Recently a TV news reporter for an Alaska television station quit her job with a very public and memorable sign-off.  After finishing a segment on a pro-pot organization dedicated to promoting legislation to legalize marijuana, the reporter boldly announced that she was resigning her reporter job immediately to focus on supporting the organizations efforts. The resignation, complete with expletives left no mindful doubt, either for the employer or the thousands of viewers who found themselves sharing the experience, about the employees intent.  Either the she felt like she would never again need a job or she was clearly sampling too much of the subject matter detailed in her report.

While it is tempting for an employee to blame an employer for an unhappy relationship, incompatibility is most often a shared responsibility of both sides to the equation and the hurt, disappointment and negative emotions can be felt on both sides of the employee/employer relationship. Not long ago leaving a company was thought to be the ultimate criticism of an employer and was considered a sign of disloyalty. Remarriage was usually out of the question.

But a study titled, “Gone Today but here Tomorrow: Extending the Unfolding Model of Turnover to Consider Boomerang Employees”, was recently published in Personal Psychology and indicates that “boomerang” employees, or workers who return to a company after leaving voluntarily, can make-up about 10 to 20 per cent of an organization’s new hires. Rehiring former employees can offer substantial cost benefits for employers and potential career advantages for the returning employee.

The study found that repeat workers tend to be more familiar with company policies, procedures and culture and often show a higher level of loyalty upon their return engagement. Some estimates indicate that a typical Fortune 500 company will save $12 million annual by hiring former employees and some returning workers have learned just how beneficial their once former employers were to their career interest. The experience an employee received from working for someone else usually results in a fresh perspective and new insights for both the employee and the company.

The process of leaving a current employer should be respectful, to the employer and the soon to be former colleagues, and sufficiently polite to garner a future invitation to return. Making an exit should not exclude the possibility that someday you may look favorably on an opportunity to return.

And remember, if demonstrating your technique for burning a bridge on camera, a video will capture a failing career performance that can last forever.

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Does Failing to Secure Customers Data Constitute Criminal Negligence?


The vendor supplying point of sale systems to hundreds of restaurants has announced that it is the most recent victim of data stealing malware. Jimmy John’s chain of gourmet sandwich restaurants recently announced that they experienced a breach of customer credit card numbers, addresses and verification codes at 216 of their outlets located in 40 states. Signature Systems Inc. (SSI) is the vendor providing POS Systems for Jimmy John’s Restaurants and has stepped forward to say that, along with the Jimmy John’s locations, an additional 108 different restaurants have been compromised as well. Those stores impacted include local pizza restaurants, bakeries and bagel shops located in 18 states. The disclosure is the latest since the U.S. Secret Service recently announced that more than 1,000 small businesses could be affected by Backoff, a POS malware designed to capture customer credit card and personal information at the point of purchase.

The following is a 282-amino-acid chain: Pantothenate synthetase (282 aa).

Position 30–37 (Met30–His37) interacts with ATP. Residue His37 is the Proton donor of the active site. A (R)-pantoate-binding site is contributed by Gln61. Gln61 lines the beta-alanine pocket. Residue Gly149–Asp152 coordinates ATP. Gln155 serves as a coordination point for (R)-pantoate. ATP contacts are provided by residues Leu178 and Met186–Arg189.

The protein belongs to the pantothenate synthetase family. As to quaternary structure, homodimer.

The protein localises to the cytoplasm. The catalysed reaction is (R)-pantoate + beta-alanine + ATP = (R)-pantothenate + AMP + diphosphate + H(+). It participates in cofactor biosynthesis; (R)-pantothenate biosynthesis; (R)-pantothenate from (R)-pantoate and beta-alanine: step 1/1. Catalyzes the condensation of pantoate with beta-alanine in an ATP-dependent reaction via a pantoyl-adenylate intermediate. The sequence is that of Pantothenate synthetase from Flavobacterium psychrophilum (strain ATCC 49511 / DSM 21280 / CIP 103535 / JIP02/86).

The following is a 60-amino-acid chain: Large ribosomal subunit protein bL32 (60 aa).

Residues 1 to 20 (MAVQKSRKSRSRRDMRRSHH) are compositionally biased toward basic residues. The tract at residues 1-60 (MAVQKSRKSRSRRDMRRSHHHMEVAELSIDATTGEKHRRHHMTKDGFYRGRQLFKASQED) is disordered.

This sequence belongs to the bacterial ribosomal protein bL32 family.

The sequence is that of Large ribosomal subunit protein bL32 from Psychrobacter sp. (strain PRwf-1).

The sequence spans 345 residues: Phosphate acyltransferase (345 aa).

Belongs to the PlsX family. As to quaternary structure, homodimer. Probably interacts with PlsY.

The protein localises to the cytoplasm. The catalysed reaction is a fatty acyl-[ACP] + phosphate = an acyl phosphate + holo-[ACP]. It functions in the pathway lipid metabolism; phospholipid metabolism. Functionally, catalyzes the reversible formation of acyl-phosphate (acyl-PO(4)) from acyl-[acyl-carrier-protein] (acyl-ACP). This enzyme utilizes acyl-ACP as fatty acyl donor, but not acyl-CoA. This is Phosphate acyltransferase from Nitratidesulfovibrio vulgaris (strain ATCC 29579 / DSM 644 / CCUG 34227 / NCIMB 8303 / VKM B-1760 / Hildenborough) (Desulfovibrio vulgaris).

This newest attack comes shortly after the release of a new study conducted by HyTrust which indicates that consumers are becoming increasingly frustrated and angered about the persistent violations of their personal information. The study revealed that more than half of the respondents indicated that they would take their business elsewhere after their information was breached and nearly as many felt that the company directors and management should be held criminally negligent for the breach of trust. The response should send chills through board rooms and executive suites throughout companies across America. Consumers are convinced that corporate management is not doing enough to stop the unwanted intrusions and loss of personal data.

Among all the different types of data being stolen, consumers reserve their biggest concern is for the loss of their social security number. While the loss of credit card numbers, emails and addresses can cause inconvenience and mayhem for consumers and companies alike, the social security numbers can lead to an individual losing their very identity.  Eric Chiu, president and co-founder of HyTrust, recently told eWEEK that, “This is the ultimate threat to consumers because it can ruin their finances and have serious, long-term impacts on their lives.”

Cybersecurity experts have been warning companies for some time now that the responsibility for securing their data systems needs to move up the management scale of and even into the board rooms. While large scale breaches are having a crippling effect on profits and operating costs for those who have fallen victim to a major breach in security, adding criminal liability to the experience would tend to have a compounding effect on company managers and officers who fail to heed the warning to beef-up their security efforts.